•   Quentin Willson reacted to this post about 2 years ago
    DRIVEN AUTOMOTIVE LEGENDS WORDS: DANIEL BEVIS / CITY SLICKER
    Driven: #Mercedes-Benz-250CE

    We sent out our super tester to find a German saloon… and he came back with a big ol’ coupe! It still fits though - read on to find out why.

    Go out and drive a classic saloon,” said Midge. So what we’ve got here is… er, a pillarless coupé. Oops. But I’d argue that it still fits in with the ethos of this saloon-themed issue - it may be a two-door GT rather than a sensible family four-door, but its roots lie in the ineffably imposing W114/5 saloon series of Mercedes-Benz, retaining a distinct three-box profile and a proper boot. Only a pedant would correct you.”

    THE DRIVE...

    Monday morning, London, rush hour. Arguably the stupidest time and place to be thinking of conducting a road test. But bear with me, this will all make sense.

    A few cups of strong black coffee at the Hoxton headquarters of the Classic Car Club were a necessary eye-opener at the bleary dawn of the week, as their cavernous lair requires a certain amount of alertness in order to take it all in. Every corner hides another shimmering retro treat, and this is a hidden garage with a lot of corners… although I’m not here to pore over the ’1977 Porsche 911 Carrera or the race-rep Dolomite Sprint. (Not to say that these won’t be in my crosshairs in the future!) No, I have a very specific target in mind today: the 1970 Mercedes-Benz 250CE.

    It is in many respects the ideal choice for modern urban motoring. While it’s hard at first to narrow down your choices when presented with a vast garage of desirable classics, a seventies Merc just ticks all of the boxes – these cars are very much in the ascendant these days, both in value and desirability. They’re so hot right now. The combination of crisp, timeless lines and proven sturdy mechanicals (as underpinning every other taxi in developing countries across the globe) makes it a supremely logical commuter choice.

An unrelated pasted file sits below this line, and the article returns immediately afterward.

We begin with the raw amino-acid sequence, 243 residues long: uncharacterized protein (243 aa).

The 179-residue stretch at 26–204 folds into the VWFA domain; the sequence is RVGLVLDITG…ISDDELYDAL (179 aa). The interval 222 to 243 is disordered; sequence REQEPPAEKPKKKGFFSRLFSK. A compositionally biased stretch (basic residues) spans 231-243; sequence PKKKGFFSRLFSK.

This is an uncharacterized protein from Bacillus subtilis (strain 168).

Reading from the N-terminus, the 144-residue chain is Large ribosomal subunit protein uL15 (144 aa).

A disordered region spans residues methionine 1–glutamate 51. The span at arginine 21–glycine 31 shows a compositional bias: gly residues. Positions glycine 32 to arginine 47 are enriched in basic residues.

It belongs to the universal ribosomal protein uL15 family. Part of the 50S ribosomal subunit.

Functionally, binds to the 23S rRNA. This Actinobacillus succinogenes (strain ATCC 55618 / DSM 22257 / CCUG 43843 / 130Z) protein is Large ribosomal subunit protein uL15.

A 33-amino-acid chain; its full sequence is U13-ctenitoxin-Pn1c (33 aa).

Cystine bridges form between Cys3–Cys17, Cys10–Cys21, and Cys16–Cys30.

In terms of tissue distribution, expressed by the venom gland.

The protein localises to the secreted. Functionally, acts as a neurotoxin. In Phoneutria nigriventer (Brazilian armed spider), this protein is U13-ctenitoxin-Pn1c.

But can any car really make rush hour London bearable? All cities naturally evolve around their transport systems, and in the case of the urban layout of the USA, for example, they were able to plan the cities around wide, ordered roads; in Europe, the rapidly swelling cities grew on top of the increasingly inadequate existing road network, narrow and meandering and evermore unsuitable. Ergo, London in a car is a pain in the backside. Too many cars. Angry bus drivers. Cyclists playing by their own rules. Malfunctioning traffic lights. Unexpected roadworks. Noise. Stress. And just for funsies, let’s throw in some lowthirties heat. Everyone is angry.

    Everyone, that is, except me. You see, it’s impossible to be stressed in a W114/5- generation Mercedes-Benz. While all about you lose their heads, you just feel like James Dean, wafting through your own personal urban wonderland. There are few machines as inherently feelgood as this.

    Our 250CE is left-hand drive, but this requires very little mental recalibration in the metropolis as the glasshouse is so large, particularly in comparison to modern cars’ swollen pillars; you swim through the city like a fish, all around you in perfect clarity. The smooth, lazy automatic gearbox can’t really be described as sporty (or even particularly attentive), but it’s spot-on for city driving, as you’re just lazily, languorously rippling through the streets, an elbow out of the pillarless window at all times, steering roguishly with your right palm. The car shrinks around you, its massive white steering wheel an absurd caricature in the cosy cabin.

    Pedestrians turn to proffer admiring glances as I trundle down Old Street – a couple outside an Italian café even raise their coffee cups in salute. A cab driver waves me out as I head toward Cheapside (when does that ever happen?) and on into the spiritual heart of the London/Mercedes axis, the City: here, the men still wear red braces and the women broad pinstripes, and each one probably has an investment-grade Benz in the garage at the country pad. They all offer knowing nods.